in: One Belt and One Road - China and the World, forthcoming, Proceedings of the International Conference held in 2016 at Frankfurt University, Konfuzius-Institut Frankfurt (2017).
Rebalancing means the correction of imbalances built up in the past. After having experienced a great growth success story over the past three decades, China recently announced a rebalancing of its development process. The term “rebalancing” was explicitly used by the Chinese government in its 12th five-year plan (in 2011) and repeated and confirmed in the 13th five-year plan (in 2016). There it was understood as a necessary shift of the Chinese economy from an investment- and export-driven towards a more consumption- and inward-driven growth path. This is a typical development or restructuring process in middle-income countries where the marginal profitability of industrial sector productions starts to decline (against the background of increasing wages in manufacturing and increasing social, economic and ecological side-costs or imbalances of industrialization; see Wagner 2013). Hence there is then a need to initiate the process of de-industrialization or tertiarization (see, ibid). The mentioned side-costs or imbalances in China were already early (in the mid-00s) denounced in country reports of the IMF and other international organizations associated with the call on China to rebalance its economy.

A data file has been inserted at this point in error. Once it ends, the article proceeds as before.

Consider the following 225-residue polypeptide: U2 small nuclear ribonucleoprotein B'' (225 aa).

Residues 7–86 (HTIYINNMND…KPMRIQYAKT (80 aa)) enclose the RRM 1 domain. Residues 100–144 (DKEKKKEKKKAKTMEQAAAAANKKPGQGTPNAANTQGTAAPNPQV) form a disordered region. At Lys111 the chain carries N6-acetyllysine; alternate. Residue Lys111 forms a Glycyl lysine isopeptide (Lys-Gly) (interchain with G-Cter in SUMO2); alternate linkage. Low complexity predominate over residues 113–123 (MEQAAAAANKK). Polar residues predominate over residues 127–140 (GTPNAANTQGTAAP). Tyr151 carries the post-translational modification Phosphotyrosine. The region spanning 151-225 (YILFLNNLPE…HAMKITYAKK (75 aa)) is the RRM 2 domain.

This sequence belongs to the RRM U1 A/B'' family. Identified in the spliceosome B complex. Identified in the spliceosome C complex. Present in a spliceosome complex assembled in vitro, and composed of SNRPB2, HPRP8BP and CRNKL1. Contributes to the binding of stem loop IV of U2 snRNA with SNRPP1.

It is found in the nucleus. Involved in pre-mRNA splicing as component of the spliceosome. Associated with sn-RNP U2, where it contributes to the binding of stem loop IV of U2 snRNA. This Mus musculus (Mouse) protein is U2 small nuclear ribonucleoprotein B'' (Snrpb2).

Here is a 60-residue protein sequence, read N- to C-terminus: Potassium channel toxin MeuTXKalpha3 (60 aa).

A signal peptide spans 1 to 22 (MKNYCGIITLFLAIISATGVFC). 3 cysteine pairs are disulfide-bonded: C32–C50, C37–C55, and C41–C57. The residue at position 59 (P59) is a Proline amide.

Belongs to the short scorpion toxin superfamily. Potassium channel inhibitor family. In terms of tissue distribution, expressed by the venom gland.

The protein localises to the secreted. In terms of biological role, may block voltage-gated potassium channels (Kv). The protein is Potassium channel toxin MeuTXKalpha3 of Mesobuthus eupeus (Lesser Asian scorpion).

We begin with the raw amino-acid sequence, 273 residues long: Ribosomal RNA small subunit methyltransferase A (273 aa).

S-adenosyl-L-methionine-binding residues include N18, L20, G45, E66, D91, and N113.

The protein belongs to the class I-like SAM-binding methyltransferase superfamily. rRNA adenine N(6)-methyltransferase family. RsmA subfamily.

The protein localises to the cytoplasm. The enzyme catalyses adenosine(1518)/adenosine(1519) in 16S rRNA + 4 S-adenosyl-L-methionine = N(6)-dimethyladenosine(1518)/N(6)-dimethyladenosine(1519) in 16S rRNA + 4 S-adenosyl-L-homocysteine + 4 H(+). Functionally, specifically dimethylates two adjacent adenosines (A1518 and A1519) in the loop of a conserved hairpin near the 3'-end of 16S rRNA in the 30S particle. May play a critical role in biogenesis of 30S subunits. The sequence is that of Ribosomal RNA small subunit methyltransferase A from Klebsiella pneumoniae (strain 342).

I shall argue that China currently is hit by multiple rebalancing challenges. First, it has to correct old imbalances built up during the past decades during the industrialization process which obviously has been “overdone”. Second, in the process of correcting the old imbalances, “wrong” political decisions (decisions which appeared to be less costly in the short run) have been made that produced new imbalances which have eventually driven the country into a dangerous vicious circle of always producing new needs for rebalancing.